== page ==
Refugee plans can only work if we make them

It is heartening to hear the Town of Lake Cowichan suggesting a place in the community that may be able to house some Syrian refugees

It is heartening to hear the Town of Lake Cowichan suggesting a place in the community that may be able to house some Syrian refugees, on a temporary basis, at least.

Following the terrorist attacks in Paris, we have heard and read far too much from far too many people about how we should be digging a moat around our little island of Canada and refusing entry to these desperate, war-ravaged people.

It seems to escape an awful lot of folks, who react out of fear rather than compassion, that these refugees are running from Daesh (the newest moniker for ISIS), and have absolutely no interest in joining them. They know firsthand, better than most of us ever will, what Daesh is and the horrors they bring, and they have fled, wanting no part of it.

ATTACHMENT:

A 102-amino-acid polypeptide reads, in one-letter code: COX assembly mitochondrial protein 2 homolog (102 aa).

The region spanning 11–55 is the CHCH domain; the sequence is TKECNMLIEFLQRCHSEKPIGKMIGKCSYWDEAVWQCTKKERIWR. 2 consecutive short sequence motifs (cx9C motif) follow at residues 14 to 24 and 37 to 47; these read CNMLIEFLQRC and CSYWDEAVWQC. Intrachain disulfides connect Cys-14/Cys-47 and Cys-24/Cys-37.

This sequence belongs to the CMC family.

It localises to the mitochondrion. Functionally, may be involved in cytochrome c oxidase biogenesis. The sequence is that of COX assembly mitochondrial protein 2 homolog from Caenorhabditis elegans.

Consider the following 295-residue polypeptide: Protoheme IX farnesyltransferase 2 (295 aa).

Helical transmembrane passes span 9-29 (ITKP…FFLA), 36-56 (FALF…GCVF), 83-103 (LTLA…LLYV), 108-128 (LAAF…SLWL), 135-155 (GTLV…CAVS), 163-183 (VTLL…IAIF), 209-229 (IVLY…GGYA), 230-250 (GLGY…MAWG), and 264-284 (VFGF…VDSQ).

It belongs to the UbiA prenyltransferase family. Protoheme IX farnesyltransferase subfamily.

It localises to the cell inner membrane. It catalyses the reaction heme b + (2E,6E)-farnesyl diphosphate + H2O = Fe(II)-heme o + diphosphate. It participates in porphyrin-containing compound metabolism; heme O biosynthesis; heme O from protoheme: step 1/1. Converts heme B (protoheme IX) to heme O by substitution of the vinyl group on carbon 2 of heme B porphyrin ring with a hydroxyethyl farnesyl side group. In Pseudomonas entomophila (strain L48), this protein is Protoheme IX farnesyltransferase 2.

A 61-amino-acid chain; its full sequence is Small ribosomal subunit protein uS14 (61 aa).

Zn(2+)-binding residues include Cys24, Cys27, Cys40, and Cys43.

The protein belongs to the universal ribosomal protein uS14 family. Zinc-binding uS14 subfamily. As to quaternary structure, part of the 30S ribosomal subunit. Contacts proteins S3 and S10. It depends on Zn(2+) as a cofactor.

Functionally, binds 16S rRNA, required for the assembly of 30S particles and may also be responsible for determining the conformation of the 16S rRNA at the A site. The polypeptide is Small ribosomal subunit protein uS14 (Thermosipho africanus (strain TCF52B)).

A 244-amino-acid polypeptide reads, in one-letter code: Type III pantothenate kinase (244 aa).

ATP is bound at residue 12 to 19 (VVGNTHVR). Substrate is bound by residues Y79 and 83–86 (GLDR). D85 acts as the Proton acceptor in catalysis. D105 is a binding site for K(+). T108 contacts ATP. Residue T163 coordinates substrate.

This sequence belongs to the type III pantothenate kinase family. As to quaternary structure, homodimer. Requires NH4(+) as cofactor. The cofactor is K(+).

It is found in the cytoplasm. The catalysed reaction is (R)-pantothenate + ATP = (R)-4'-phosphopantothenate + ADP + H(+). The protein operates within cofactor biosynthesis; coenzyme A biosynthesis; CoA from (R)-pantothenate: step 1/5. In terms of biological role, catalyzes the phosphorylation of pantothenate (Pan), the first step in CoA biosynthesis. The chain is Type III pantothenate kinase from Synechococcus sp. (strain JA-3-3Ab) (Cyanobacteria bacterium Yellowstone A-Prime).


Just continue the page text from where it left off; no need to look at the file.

But instead of seeing men, women, and children who just want to live somewhere that they don’t have to worry about having bombs dropped on them as they go to school or the marketplace, or being conscripted into whoever’s army happens to be in control of the territory in which they live at that particular moment, a lot of westerners, a lot of Canadians, instead see only potential terrorists. “Them”, not “us”.

Of the millions hoping to come here we will be taking in a few thousand. And all these folks want is a  chance to get on with their lives in peace.

We have screening processes to make sure as best we can that nobody we bring here will be interested in harming us. These procedures are thorough and established. Our federal government has now lengthened the timeline to bring the promised 25,000 refugees here by a couple of months, to make sure we do it right.

But the only way it can really work is if we are welcoming and willing to help these people, who have known loss on a level most of us cannot imagine. We must be willing to offer them the tools to become part of our society and our communities, as many immigrants to this nation have in the past.

But we must also offer them open hearts and a friendly smile, not hostility and resentment or fear.

Think of what we would want, or hope for, if it was us fleeing our homes, leaving everything behind for an uncertain future in a foreign culture.

Then act.

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